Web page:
In making gestures to fulfilling the World Bank criteria, Fayyad’s ministry issued a policy statement in March 2022 promising “the orderly transfer of authority to a fully functioning ERA (by the end of 2023)”. This deadline looks more and more unlikely. The application process leading to the approval of ERA board members by the Council of Ministers should have taken 8 weeks following its activation in December 2022, according to the Ministry’s Implementation Timetable. It is on track to take almost five times that.
The minister has extended the application window twice, citing a lack of qualified applicants. The exhaustive job criterion ostensibly suggests the importance of expertise and experience in the ministry’s consideration of ERA board candidates. Certainly, a hastily established, under-qualified regulatory board would only trap EDL further into its spiral of dysfunctionality.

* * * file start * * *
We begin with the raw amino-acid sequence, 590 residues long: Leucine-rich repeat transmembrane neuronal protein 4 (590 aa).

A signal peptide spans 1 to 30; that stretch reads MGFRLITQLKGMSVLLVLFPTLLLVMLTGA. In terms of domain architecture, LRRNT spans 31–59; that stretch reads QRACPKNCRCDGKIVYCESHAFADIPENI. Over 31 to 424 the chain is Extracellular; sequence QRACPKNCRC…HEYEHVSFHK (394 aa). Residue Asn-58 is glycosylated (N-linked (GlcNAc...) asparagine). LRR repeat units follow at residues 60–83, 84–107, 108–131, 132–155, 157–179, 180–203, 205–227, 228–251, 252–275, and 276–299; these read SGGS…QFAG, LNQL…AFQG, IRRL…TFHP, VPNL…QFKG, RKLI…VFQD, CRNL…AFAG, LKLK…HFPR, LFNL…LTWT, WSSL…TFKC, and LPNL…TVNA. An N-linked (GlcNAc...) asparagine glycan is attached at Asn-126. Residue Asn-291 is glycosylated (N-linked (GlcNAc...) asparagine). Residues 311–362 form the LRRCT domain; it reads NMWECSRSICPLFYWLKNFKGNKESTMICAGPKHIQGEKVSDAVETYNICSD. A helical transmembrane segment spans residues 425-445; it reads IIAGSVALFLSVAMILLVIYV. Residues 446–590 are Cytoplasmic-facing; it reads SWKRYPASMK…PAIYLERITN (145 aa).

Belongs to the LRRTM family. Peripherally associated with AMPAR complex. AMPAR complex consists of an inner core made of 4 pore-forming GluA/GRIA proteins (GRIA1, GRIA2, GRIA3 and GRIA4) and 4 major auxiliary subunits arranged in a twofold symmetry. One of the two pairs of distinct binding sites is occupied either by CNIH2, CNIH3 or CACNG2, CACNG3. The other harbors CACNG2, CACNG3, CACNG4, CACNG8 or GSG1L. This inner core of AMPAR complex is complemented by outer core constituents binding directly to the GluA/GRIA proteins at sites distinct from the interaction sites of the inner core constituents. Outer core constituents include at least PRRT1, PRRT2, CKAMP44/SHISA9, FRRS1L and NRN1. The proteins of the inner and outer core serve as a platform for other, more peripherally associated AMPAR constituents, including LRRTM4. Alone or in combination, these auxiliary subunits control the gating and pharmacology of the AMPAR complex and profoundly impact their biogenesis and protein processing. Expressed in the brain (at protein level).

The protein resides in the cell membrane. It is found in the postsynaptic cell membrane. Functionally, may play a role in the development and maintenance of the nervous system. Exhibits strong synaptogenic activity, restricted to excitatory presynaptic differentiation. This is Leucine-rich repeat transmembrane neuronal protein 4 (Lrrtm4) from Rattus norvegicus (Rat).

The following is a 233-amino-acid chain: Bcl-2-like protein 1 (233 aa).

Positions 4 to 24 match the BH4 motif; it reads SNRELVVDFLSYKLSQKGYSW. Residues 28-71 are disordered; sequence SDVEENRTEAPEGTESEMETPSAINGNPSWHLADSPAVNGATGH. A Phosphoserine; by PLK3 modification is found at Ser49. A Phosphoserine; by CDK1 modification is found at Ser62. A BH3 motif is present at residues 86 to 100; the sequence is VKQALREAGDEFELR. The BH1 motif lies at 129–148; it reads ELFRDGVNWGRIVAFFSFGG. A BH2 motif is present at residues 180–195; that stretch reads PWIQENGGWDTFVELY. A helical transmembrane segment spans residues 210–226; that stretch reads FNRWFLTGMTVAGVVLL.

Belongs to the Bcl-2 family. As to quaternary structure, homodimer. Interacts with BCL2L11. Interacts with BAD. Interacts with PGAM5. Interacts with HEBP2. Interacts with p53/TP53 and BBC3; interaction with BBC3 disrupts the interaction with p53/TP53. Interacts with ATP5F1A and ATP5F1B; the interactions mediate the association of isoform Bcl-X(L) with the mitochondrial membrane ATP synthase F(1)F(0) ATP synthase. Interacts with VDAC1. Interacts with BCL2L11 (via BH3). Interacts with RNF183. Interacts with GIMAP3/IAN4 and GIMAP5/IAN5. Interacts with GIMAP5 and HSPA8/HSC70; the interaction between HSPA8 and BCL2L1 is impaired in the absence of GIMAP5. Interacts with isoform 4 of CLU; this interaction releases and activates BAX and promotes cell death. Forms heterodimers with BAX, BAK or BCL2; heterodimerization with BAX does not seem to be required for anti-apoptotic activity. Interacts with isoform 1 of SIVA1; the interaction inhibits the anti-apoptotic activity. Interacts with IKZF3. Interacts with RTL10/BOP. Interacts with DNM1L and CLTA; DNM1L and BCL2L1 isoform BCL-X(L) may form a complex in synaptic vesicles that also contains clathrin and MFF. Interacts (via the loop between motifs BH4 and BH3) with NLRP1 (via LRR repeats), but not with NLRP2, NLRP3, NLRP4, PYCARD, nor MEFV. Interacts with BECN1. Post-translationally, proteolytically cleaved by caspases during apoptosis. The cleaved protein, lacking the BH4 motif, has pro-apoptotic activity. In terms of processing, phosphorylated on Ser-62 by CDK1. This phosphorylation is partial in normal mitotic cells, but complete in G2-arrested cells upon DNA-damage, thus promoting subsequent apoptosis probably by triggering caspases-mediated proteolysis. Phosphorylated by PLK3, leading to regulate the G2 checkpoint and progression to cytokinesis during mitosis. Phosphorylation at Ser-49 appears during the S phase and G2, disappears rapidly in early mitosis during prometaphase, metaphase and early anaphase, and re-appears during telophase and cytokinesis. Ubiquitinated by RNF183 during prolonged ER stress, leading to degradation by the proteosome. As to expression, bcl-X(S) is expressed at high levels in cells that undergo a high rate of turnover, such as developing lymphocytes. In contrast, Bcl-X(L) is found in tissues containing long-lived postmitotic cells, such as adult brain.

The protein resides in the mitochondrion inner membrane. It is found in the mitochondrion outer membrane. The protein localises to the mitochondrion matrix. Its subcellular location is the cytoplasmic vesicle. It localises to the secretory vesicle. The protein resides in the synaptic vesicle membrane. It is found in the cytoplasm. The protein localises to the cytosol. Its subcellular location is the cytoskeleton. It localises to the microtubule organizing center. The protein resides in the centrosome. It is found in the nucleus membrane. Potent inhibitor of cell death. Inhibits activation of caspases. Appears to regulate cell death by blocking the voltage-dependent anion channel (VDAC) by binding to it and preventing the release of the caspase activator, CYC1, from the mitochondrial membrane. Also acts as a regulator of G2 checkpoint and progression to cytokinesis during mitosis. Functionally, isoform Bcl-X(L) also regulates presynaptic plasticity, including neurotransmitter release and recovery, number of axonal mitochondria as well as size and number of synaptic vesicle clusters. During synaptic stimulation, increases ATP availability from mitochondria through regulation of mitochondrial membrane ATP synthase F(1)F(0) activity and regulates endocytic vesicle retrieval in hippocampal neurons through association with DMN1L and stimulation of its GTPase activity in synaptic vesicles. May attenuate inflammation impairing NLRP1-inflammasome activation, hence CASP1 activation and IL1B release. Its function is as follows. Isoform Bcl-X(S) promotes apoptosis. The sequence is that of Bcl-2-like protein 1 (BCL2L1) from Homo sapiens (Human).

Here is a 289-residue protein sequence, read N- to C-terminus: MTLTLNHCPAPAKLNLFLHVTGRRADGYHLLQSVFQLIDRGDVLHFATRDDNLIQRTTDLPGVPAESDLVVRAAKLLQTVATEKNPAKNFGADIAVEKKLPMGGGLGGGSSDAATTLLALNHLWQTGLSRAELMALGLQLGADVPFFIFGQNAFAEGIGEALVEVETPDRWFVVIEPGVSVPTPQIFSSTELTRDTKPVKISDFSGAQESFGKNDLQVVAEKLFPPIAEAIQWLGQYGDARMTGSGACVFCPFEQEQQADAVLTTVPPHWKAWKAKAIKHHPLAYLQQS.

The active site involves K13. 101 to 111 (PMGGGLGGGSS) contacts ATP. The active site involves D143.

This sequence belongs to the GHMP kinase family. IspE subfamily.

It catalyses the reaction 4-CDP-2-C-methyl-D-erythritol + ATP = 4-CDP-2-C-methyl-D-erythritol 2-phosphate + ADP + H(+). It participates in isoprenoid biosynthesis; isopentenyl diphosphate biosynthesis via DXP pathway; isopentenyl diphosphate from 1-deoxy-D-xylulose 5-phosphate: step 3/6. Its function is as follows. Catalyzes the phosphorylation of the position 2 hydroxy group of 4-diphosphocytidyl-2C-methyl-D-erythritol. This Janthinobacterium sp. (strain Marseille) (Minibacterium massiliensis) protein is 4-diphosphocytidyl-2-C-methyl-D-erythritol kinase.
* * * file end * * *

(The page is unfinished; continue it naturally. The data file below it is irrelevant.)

The ministry assured, in a December 2022 document, that “fairness, objectivity, and due procedure” are the bedrock of the ERA implementation process. There is, however, another, unspoken qualification for the job: securing the backing of Lebanon’s political elite. If the 2020 appointment process for the EDL board of directors offers a blueprint – condemned by many as a sectarian carve up – competency will always come second to sectarian-political loyalty.
Fayyad, speaking with The Alternative earlier this year, claimed that in simply activating the application process to fill seats on the ERA board of directors, he had fulfilled the World Bank’s condition. The bank apparently disagreed, with electricity sector experts telling The Alternative that the international institution is backing away from its proposed deal, deeming it too risky.
Indeed, in place of lasting, tangible reforms, Fayyad’s tenure has been marked by band-aid solutions and failed policy shifts.